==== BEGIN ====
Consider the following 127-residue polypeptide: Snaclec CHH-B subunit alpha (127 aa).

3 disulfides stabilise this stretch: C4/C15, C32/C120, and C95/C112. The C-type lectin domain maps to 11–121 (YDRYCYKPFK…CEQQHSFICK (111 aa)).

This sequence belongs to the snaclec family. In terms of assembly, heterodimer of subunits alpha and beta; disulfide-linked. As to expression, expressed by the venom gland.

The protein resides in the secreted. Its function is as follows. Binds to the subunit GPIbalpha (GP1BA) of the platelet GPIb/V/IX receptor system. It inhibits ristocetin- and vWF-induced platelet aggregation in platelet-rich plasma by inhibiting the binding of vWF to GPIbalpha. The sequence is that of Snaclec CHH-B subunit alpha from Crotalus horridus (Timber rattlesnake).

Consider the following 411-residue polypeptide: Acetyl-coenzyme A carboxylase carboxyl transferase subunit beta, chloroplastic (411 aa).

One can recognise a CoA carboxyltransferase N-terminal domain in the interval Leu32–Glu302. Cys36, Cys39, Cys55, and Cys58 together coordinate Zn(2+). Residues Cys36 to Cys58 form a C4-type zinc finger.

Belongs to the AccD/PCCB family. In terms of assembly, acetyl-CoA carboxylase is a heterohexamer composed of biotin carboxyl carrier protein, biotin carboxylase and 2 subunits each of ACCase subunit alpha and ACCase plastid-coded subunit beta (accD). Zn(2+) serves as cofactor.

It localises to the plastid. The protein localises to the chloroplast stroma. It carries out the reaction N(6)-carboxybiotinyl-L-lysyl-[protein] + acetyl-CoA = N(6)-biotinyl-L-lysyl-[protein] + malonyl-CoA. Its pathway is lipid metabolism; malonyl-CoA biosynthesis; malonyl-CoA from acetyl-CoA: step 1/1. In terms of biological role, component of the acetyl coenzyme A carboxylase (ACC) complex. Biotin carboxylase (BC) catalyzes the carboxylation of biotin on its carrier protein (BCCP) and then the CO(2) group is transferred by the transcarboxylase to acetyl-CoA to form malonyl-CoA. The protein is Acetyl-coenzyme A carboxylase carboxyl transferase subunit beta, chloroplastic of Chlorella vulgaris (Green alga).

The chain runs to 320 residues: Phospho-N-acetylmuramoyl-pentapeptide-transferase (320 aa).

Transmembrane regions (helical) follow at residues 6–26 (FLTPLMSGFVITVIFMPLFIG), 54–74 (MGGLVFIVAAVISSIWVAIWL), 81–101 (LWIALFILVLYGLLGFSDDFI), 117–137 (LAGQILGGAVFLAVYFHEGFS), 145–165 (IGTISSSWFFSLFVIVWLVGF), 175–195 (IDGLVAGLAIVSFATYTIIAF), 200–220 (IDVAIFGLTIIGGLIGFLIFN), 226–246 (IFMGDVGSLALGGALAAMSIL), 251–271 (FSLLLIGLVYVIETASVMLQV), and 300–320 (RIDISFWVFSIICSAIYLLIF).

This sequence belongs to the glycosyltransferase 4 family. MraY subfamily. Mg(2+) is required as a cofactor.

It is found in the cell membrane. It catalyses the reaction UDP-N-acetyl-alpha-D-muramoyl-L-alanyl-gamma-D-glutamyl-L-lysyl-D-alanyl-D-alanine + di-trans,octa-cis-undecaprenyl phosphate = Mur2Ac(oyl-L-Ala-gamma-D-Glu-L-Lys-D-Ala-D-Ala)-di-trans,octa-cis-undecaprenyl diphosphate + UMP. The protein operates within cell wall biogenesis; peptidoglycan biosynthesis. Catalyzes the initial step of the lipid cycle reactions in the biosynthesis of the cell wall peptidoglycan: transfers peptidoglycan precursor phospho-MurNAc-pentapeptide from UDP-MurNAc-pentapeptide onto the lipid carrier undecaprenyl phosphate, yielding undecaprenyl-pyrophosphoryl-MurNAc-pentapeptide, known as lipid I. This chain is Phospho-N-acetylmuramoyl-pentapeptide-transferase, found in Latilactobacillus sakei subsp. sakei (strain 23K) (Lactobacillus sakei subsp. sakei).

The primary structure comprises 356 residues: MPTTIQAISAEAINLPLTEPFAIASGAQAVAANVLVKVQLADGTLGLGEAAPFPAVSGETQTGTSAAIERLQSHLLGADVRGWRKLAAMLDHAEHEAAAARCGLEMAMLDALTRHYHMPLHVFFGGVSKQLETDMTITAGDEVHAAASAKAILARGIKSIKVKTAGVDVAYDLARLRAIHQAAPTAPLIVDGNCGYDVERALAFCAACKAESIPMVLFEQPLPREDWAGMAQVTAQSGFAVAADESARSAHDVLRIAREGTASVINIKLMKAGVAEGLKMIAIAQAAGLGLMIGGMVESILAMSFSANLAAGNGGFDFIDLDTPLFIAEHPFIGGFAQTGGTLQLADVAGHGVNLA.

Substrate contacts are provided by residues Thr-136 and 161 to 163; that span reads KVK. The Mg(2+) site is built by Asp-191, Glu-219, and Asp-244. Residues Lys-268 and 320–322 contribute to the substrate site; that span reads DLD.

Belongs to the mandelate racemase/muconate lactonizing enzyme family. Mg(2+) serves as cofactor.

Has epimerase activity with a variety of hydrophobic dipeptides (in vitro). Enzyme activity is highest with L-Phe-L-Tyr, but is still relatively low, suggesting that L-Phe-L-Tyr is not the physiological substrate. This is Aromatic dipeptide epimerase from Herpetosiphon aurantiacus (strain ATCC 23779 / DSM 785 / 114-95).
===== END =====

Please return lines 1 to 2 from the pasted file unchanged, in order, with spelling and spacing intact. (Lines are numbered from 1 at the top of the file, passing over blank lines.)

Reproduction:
Consider the following 127-residue polypeptide: Snaclec CHH-B subunit alpha (127 aa).

3 disulfides stabilise this stretch: C4/C15, C32/C120, and C95/C112. The C-type lectin domain maps to 11–121 (YDRYCYKPFK…CEQQHSFICK (111 aa)).